Astronaut Accident Leads To Object Lost In Orbit

By Britta DeVore | Published


Imagine – you’re gazing up at the night sky with your honey, courtesy of the high-tech telescope you’ve just purchased when you see it. In disbelief, you train your eyes on the material only to discover that yes, that is a toolbag zooming around the cosmos. While it may seem far-fetched, The Guardian reports that an astronaut’s toolbag came undone during a recent mission and is now floating aimlessly around Earth and could be spotted with as little as a good set of binoculars. 

A Lost Toolbelt Is Floating In Space

The occurrence can be chalked up to a rookie mistake by NASA astronauts Jasmin Moghbeli and Loral O’Hara who were taking a stroll outside the International Space Station when the incident went down. It was the debut spacewalk for both women and, as they were carrying out their mission of fixing a certain piece of machinery, gravity (or rather the lack-there-of in this case) took charge and carried the toolbelt away.

Luckily, after digging into the incident, Mission Control found that the bag wasn’t a major cause for concern, with it being incredibly unlikely that it would come back to interfere with a crew member or the station. It was also reported that, while the astronauts were using the tools in the toolbag, they weren’t necessary for what the team had in store for the remainder of their travels.

How You Can Track The Toolbelt

moon telescope

Just because the astronauts don’t need the bag’s contents and the item doesn’t pose a significant threat to the station or life on Earth, that doesn’t mean that the Space Station won’t be keeping an eye on it. In fact, they’re encouraging people around the world to visit their website and track the toolbelt themselves. According to NASA, folks down on Earth can expect to see the identified floating object just two to four minutes before The International Space Station cruises by.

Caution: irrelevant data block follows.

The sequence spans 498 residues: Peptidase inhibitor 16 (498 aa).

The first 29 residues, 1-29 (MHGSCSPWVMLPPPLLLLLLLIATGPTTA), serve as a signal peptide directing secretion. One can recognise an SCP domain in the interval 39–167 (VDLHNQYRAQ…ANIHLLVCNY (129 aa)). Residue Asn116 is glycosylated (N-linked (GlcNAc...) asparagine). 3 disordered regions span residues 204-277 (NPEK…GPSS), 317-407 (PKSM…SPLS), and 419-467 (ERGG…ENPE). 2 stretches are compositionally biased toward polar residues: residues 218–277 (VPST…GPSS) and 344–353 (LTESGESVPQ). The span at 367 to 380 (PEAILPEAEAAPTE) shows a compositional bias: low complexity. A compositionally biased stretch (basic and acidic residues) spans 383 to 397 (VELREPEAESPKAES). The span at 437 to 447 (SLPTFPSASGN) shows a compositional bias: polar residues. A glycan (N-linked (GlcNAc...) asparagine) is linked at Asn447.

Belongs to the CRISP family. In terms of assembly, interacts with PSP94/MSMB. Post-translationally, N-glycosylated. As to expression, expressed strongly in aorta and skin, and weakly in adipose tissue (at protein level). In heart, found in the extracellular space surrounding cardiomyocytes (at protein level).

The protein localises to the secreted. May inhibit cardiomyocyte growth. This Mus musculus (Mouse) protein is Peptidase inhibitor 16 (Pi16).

The Toolbelt Will Eventually Fall Back To Earth

So, how will things end for the astronaut’s lost piece of luggage? Its lifespan in space is somewhere around four months, with scientists expecting it to drop from the sky in March 2024. Still, there’s no need to worry as the toolbag will burn to a crisp before it comes in contact with the Earth’s soil.

More Bizarre Space News

The floating tool bag is the latest piece of exciting news to come from the sky as just a few weeks ago, we reported that astronauts on a separate spacewalk encountered a blob of toxic gas which was later determined to be ammonia. While hoping to gain a better understanding of a coolant leak coming from the side of The International Space Station, the astronauts stumbled upon the blob which was thought to have stemmed from the leak. Thankfully, the team was able to take care of the problem and reboard the ISS unscathed, ready to enjoy another day floating around space.

Luckily, The Toobelt Poses No Threats

If you’re hoping to catch a glimpse of the missing toolbelt, you can check out the sky on the next dark night. Thankfully, this story had a happy ending for the astronauts and a fun one for those of us stuck on Earth but dreaming of what it must be like to be looking down on the planet.